Attorney admits guilt in baby-selling ring
An internationally known Poway attorney who specialized in reproductive law pleaded guilty Tuesday to a key role in what federal authorities said was a baby-selling ring.
Theresa Erickson, 43, admitted that she and her co-conspirators used women to create an inventory of unborn babies that they would sell for over $100,000 each, according to the San Diego offices of the U.S. attorney.
Federal prosecutors said three women —- Erickson, along with Hilary Neiman, an attorney from Maryland, and Carla Chambers, a surrogate mother —- admitted guilt in the scheme. Assistant U.S. Attorney Michael Merriman said that Erickson agreed to pay restitution of $120,000 —- $10,000 each to 12 couples victimized in the scheme, which started as far back as 2005.
The parents in the scheme did receive children, however, they are considered victims and “we are certainly not taking steps” that would see the parents lose custody of the children, Merriman said.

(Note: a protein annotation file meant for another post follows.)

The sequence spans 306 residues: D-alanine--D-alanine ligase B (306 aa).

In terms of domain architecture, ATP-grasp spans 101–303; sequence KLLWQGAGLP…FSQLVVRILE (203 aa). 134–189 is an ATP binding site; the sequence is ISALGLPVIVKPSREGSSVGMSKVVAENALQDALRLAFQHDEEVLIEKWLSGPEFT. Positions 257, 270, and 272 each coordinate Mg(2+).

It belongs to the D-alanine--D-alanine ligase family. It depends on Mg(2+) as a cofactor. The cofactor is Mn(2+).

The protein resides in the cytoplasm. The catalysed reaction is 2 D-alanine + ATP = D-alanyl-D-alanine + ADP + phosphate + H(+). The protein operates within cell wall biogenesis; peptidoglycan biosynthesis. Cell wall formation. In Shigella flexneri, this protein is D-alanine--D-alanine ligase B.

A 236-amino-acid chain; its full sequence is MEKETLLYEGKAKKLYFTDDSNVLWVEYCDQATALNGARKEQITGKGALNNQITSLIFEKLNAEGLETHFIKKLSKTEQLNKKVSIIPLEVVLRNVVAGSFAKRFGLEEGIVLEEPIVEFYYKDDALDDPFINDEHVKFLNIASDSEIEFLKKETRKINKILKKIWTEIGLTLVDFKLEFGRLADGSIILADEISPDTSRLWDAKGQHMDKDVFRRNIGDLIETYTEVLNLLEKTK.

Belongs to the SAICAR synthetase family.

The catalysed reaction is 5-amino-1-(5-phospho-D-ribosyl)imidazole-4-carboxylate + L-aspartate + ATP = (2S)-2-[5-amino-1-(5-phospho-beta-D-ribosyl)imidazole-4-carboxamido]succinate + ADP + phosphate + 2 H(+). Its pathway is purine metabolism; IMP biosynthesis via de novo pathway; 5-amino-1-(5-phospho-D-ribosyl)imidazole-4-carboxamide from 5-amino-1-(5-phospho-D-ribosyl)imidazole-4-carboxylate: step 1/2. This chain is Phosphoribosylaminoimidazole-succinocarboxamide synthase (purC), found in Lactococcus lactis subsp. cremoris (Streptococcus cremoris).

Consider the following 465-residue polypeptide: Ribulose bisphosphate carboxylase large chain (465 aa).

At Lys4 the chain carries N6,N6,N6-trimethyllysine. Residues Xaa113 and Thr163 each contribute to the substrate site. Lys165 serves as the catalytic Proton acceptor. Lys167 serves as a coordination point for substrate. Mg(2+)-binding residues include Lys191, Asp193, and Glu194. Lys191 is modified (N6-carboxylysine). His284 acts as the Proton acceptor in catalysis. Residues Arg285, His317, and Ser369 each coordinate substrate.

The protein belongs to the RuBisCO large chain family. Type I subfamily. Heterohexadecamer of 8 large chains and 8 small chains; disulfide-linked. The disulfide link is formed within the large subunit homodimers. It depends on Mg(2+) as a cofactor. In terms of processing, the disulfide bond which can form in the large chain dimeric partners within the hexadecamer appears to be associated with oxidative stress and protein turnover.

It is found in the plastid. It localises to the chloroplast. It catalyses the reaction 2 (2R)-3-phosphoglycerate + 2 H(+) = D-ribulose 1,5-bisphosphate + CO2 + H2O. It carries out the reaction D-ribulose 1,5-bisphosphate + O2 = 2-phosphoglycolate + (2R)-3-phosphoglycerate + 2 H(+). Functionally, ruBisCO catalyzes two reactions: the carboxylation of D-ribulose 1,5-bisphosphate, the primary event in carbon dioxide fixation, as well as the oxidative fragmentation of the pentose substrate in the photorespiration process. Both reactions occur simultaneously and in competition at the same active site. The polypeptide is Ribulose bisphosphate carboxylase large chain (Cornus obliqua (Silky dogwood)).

Under the conspiracy, women would go to overseas clinics and have embryos implanted, becoming pregnant.
Once the pregnancy entered the second trimester, Erickson and co-conspirators would solicit prospective parents willing to pay the high fees to buy the parental rights for an unborn baby, the charges state.
The timing of when a deal is struck matters. Before conception, a woman can agree to become pregnant for profit, under California law. After conception, however, the woman cannot profit from being pregnant and supplying a child to prospective parents. The first instance is considered surrogacy, the second instance is adoption.